Explains the point about gravitation and heat that CD does not understand in J. Croll's letter [6218?].
Feb 14. 69.
My dear Father,
Grove's letter is satisfactory in one way that it settles that I go
to a Solicitor sometime; but his opinion about the when is so
diametrically opposite to that of Bristowe & Godfrey Lushington that I
do'nt at all know what to do.— M
Crolls letter interested me. The thing wh. you do'nt understand about gravitation & heat, I believe is as follows— If the Solar system were gaseous & then were to begin to condense towards a nucleus (the Sun) owing to the mutual attractions of its particles, (i.e gravitation) an immense quantity of heat wd be given out & thus wd suffice to keep the Sun hot for 20,000000 yrs. (—I forget the exact number).— This I think is called the heat due to gravitation.
I must begin to settle my plans about Paris soon; my general idea is to go to a Pension for some time & then perhaps go to a family for a while. I know a man here who was in a family & found it appallingly dull. I have covered 35 sheets of paper the size of this when open (on one side) with French exercises written in a small hand— there's business for you. My law & mathematics are getting on too—but the quaternions are so hard they take a deal of reading.
Frank spends all his time on cutting up toads with Pryor— I think he ought to have a chance of the scholarship, but I'm afraid he does'nt do himself justice in an exam.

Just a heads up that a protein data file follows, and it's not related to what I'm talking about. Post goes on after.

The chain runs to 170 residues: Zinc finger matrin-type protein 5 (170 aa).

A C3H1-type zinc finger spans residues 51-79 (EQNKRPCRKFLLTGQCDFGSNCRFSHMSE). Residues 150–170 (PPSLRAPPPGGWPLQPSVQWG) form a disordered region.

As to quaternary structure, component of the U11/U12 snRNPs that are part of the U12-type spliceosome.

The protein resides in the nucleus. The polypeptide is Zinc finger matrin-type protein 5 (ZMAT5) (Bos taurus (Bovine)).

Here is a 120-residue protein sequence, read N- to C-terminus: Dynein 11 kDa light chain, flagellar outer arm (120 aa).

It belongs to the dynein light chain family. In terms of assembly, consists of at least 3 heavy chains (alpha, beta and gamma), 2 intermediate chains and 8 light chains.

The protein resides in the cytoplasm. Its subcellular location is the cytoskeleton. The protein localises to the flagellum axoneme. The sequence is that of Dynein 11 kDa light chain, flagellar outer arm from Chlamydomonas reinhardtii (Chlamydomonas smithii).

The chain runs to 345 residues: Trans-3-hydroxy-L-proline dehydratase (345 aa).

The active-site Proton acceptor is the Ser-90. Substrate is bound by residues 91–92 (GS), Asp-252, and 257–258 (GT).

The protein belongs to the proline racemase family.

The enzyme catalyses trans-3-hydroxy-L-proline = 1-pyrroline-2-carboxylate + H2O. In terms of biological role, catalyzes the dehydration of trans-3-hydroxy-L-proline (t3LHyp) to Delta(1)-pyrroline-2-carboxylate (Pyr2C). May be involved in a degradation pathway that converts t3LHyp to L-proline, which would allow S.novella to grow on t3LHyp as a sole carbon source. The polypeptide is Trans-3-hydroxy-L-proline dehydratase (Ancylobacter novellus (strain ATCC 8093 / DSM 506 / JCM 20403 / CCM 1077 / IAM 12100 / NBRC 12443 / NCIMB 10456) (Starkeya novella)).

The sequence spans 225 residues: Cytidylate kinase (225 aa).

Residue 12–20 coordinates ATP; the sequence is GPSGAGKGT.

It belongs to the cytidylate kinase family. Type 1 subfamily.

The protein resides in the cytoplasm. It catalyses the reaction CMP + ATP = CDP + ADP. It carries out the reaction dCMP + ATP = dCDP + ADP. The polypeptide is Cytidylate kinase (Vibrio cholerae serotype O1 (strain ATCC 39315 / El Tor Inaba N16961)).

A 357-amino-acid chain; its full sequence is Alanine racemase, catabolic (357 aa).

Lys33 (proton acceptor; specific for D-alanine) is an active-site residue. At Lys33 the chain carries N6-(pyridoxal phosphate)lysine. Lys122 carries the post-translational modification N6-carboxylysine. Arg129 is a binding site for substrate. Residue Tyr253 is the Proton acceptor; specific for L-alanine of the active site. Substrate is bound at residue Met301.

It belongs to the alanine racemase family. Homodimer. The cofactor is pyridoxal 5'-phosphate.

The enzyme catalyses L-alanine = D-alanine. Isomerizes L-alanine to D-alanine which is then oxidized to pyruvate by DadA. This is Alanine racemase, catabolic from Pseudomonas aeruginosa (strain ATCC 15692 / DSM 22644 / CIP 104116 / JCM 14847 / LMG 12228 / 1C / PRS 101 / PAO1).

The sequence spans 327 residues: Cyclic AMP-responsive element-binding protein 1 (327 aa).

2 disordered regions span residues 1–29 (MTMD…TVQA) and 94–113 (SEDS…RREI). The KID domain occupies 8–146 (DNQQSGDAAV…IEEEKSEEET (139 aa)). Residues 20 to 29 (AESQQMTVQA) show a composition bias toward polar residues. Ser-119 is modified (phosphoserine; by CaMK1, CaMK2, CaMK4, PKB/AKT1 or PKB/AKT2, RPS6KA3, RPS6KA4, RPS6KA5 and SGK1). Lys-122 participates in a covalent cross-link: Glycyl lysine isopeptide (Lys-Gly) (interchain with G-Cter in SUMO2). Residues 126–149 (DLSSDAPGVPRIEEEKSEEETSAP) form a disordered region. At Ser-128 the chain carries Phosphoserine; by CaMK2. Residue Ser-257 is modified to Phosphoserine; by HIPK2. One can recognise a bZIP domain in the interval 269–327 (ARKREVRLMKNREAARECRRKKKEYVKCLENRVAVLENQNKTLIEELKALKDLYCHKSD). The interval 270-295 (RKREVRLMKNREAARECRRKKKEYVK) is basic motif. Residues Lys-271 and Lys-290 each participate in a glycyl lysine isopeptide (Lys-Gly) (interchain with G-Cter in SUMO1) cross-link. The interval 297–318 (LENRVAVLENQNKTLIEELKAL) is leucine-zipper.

We are going to meet Boyd Dawkins at Newton's tonight I do'nt know who he is, but I suppose you do; however I shall have to pretend I do. Clifford, I believe, is going to be one of the ladies' lecturers at S. Kensington along with Milman &.c.—
Fitzmaurice has been here for yesterday & today, he breakfasted with
me this m
I dined in Kings the other night with a man called Leigh—who is the tutor & I was introduced to the University Librarian & he said to me—I believe I met you out walking at Xmas & there were two dogs that fought—& I found that we had met in a turnip field near Reeve's cottage—& Bob & his dog had fought. I did'nt remember him a bit— but I was awfully surprized.—
I wonder whether you are in town.—
Your affectionate Son | G H Darwin
- f1 6614.f1George refers to William Robert Grove and Henry Fox Bristowe. See letter from G. H. Darwin, 6 February 1869.
- f2 6614.f2George refers to John Hollams and probably to Alfred Douglas Hamilton. See letter from G. H. Darwin, 6 February 1869. George left for Paris on 5 March 1869 (see letter from G. H. Darwin, [23 February 1869] and n. 7).
- f3 6614.f3See letter from James Croll, 4 February 1869, and letter to G. H. Darwin, 6 February  and n. 2.
- f4 6614.f4George refers to Francis Darwin and Marlborough Robert Pryor.
- f5 6614.f5George refers to William Boyd Dawkins and Alfred Newton.
- f6 6614.f6William Kingdon Clifford delivered ten lectures on geometry to ladies at South Kensington (Clifford 1882, pp. xxii, 628--37). George may also refer to Archibald John Scott Milman.
- f7 6614.f7Edmond George Petty-Fitzmaurice.
- f8 6614.f8George refers to letters from James Croll, [2 December 1868] (Correspondence vol. 16) and 4 February 1869. See also letter to James Croll, 31 January  and n. 2.
- f9 6614.f9George refers to Augustus Austen Leigh and Henry Bradshaw. William Reeves (b. 1814/15) was a local gamekeeper and Bob was CD's dog (Freeman 1978).
- f10 6614.f10CD was in London from 16 to 24 February 1869 (see CD's `Journal' (Correspondence vol. 17, Appendix II)).